A woman’s worth does not depend on her marital status. But you wouldn’t know that from the way we celebrate (or rather, don’t celebrate) milestones beyond pregnancies and engagements. Or by the conversations around the holiday dinner table. Or even by the tax code (more on that later).
So today I’m pleased to invite author Paulette Perhach to Too Ambitious, to share how the milestones we do or don’t deem worthy of celebration and support can impact our self-worth – even when we know better.
Help; I’m trapped in a story. The story says, “You’re almost 40. None of your romantic relationships have worked out. You’ve never had kids. You are not a wife. you are not a mother, your life is negative space.”
With the Care Bear stare of all available self-care and spiritual practice, I try to shout back a story that names my existence as valuable, but –
The way society leaves single, child-free people out of most kinds of formal celebrations and support holds up a mirror with a message that’s hard to combat.
No no no no no, interrupts my brain, the part of myself I’ve trained to come to my own rescue. You’ve been iffy about kids from the time you quit babysitting at 12 and you are a writer, just like you told your best friends in fifth grade you were going to be. Your Barbie was a rock star, not a bride. You have traveled to Asia and Africa and Europe. And yes, you’d like a permanent travel buddy you also happen to be in love with, but you’ve had a string of deep, caring relationships. (Though that last one left me with third-degree burns over 95% of my heart and the doctors aren’t sure if I’ll ever be the same.) No no no no no, remember? We talked about this. Who traveled South America for three months? Who galloped on her own horse? Who speaks Spanish, hiked Machu Picchu, runs her own six-figure business?
A mumbled, head down, “me.”
Don’t make me bust out the affirmations.
The story comes at me as if through a loudspeaker in moments of stillness, the quiet of mornings and especially in the vacuum of nights, or in times of juxtaposition, standing too close to someone else’s happy ending — even with a mother who’s never pressured me to get married, even with lifelong friends, even with my mounting resume of adventures and achievements. Worse, the second chapter of the story kicks in, which tells me that if I were a better person, I’d be able to have a better attitude about it.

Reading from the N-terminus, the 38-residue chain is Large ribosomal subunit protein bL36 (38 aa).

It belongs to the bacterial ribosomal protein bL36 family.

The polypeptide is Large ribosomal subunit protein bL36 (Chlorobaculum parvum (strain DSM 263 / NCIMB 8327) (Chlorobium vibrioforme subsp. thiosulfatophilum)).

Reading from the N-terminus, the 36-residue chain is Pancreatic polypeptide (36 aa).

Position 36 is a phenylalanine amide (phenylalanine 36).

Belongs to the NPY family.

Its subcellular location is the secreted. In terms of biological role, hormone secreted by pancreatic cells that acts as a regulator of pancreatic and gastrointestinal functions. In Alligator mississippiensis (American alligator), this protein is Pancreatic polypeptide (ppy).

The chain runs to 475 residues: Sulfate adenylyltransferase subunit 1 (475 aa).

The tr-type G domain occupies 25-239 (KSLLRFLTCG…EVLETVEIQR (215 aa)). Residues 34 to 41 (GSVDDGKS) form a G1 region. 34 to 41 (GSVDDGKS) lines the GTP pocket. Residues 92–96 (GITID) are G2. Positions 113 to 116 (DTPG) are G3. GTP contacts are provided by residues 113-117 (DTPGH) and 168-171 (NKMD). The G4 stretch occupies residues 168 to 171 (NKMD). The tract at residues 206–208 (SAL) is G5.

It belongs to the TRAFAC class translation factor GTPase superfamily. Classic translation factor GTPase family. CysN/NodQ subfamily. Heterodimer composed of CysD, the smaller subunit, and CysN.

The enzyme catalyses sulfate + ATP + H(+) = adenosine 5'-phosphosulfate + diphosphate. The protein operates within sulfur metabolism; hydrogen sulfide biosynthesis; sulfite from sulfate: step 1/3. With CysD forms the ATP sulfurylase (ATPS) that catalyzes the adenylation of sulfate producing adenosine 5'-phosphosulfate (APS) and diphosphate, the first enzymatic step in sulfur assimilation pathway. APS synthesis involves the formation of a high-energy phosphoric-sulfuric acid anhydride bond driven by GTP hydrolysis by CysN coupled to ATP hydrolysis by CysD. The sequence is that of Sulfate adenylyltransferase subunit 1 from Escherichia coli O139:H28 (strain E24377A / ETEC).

But truly, what mirror has society built for me?
We have a local character in Seattle who pushes around a walker covered in scarves and dances with them at festivals, and I once heard him introduce himself to a room. “Hello, my name’s Scarf Man,” he said. “I like to celebrate.”
I’d never thought of the word celebrate as a concept so full of agency until he said it like that. It sends me to the dictionary, where I find definitions of celebrate that strike me: to “acknowledge” and also, to “honor.”
We have so much acknowledgement and honor built into the choreography of our culture. We hear friends are engaged and we already know we will plan and participate in engagement parties, bridal showers, bachelorette parties, rehearsal dinners and the wedding. We use vacation days, book flights, ask where we can find the registry, buy single-use dresses, get our nails done, and our hair. We spend an average of $430 to watch our loved ones say, “I do.” For this is how life goes, we know.
Compare that to the celebrations for women’s achievements in art, business, and adventure, which, after graduation, fall off a cliff. They are ad-hoc, relying on it occurring to friends that acknowledging it might be nice. There is no “Moving to a City to Pursue Your Dreams” Registry. I’ve never seen a “First Day in Business” greeting card or attended a “Passed the Bar” Party.
The first time someone showed me it could be different happened on my first big trip, a summer in Hawaii, crashing at my sister’s military housing after my first year of college. I’d started to sell the jewelry I’d been making for years, and when I got my first order from a store to stock pieces on consignment, a friend of my sister’s named Treena gave me a congratulations card that said she was proud of me.
I remember being so surprised, so delighted, not even realizing that being celebrated for such a thing was possible. I still have the card.
A decade later, when I came back from that solo trip to South America, my self confidence beaming, I found myself in a group of women, where I was asked a single question about how my trip was before the conversation turned to baby teething and chewed up nipples. It felt like, in one flight home, I had diminished in value as much as the Colombian pesos still in my wallet.